The race among three Republicans for two at-large seats on Philadelphia City Council remained officially too close to call Wednesday, but two of the contenders expressed confidence that they would triumph.
"We just finished an election and I won," Al Taubenberger said in a voice mail greeting.
"I'm very, very optimistic," Taubenberger said in an interview.
"It's pretty much a done deal," said Councilman David Oh, also in an interview. Oh received the most votes of any Republican.
Councilman Dennis M. O'Brien, who was running third and in danger of losing his seat, could not be reached for comment.
With nearly 99 percent of the ballots counted, Oh had 34,297 votes, Taubenberger had 34,138, and O'Brien had 33,710.
City Commissioner Stephanie Singer said Wednesday afternoon that the race was too close to call and would remain so at least until the 1,870 absentee and provisional ballots were counted. She said that could take about a week.
After that, declaring winners could be put off even longer if any of the candidates challenges the validity of any of those ballots, she said.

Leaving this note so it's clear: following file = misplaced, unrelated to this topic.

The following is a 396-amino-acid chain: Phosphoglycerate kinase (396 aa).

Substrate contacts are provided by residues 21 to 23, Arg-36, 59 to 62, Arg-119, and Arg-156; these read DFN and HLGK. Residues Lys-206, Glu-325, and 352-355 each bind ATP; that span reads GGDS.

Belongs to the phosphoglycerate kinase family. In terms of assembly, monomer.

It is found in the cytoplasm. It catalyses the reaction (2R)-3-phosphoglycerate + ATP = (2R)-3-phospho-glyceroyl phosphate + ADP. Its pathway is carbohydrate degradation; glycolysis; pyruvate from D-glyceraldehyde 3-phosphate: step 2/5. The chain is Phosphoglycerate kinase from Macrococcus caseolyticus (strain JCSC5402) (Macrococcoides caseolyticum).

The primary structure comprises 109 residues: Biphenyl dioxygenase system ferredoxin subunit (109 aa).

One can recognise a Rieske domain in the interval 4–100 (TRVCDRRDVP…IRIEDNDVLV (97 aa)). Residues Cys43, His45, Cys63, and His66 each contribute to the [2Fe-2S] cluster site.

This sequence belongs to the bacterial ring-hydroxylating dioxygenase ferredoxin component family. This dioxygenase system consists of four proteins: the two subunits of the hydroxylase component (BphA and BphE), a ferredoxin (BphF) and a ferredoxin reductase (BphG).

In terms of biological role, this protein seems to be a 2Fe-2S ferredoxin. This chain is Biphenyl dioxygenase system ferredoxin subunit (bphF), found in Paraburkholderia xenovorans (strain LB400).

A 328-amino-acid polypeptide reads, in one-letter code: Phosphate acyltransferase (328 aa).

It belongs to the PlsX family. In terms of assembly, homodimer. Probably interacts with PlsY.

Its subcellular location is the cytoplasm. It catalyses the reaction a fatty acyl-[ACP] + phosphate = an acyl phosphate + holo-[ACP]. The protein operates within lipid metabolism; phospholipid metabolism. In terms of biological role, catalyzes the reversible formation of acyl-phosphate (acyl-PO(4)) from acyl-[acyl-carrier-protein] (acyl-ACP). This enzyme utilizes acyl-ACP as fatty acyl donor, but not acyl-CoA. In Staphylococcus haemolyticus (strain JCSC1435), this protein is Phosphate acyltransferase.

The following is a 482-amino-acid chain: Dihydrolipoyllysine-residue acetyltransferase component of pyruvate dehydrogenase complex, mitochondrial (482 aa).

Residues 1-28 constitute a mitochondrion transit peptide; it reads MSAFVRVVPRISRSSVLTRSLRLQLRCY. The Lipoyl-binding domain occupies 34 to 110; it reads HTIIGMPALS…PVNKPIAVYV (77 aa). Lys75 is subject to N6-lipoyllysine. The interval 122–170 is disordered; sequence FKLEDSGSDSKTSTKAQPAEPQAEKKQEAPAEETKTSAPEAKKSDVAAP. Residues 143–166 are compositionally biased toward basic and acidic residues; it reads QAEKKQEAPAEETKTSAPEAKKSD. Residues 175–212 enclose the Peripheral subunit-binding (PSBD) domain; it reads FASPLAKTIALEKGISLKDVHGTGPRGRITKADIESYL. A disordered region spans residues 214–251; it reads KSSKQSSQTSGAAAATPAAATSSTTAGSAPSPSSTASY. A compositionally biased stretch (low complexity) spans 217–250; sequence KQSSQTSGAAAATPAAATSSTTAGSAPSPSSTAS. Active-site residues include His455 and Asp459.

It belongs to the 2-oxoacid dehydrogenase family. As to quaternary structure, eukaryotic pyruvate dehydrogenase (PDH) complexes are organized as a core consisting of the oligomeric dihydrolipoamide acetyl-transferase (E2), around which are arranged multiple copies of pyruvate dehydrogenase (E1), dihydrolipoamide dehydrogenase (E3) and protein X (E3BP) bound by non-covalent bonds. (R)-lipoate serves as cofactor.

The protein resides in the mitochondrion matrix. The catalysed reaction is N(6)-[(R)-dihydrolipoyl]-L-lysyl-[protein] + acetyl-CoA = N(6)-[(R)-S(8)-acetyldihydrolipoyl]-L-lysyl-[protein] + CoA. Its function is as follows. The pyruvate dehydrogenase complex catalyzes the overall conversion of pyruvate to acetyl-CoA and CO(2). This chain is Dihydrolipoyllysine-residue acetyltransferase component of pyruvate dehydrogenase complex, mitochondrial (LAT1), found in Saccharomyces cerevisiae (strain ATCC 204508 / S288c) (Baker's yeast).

At stake are the two seats that by law are reserved for minority parties. Since Tuesday's top vote-getters for those seats - Taubenberger, Oh, and O'Brien - are all Republicans, the outcome won't change the new Council's makeup of 14 Democrats and three Republicans.
Oh said that the counting is expected to start Friday morning and that the results should be certified next week.
The incumbent said the only way the current standings would dramatically shift is if there had been a concerted absentee-ballot effort for one of the candidates.
If there was, Oh said, "it would not have been for O'Brien. He doesn't have the operation. He didn't do that." Oh said the same applied to him. Oh said he had not heard anything about O'Brien conceding the race.
On his voice mail greeting, Taubenberger, a former GOP mayoral candidate and longtime leader of the Greater Northeast Philadelphia Chamber of Commerce, thanked all who voted for him.
"I look forward to serving all the citizens of Philadelphia in the very near future," he said.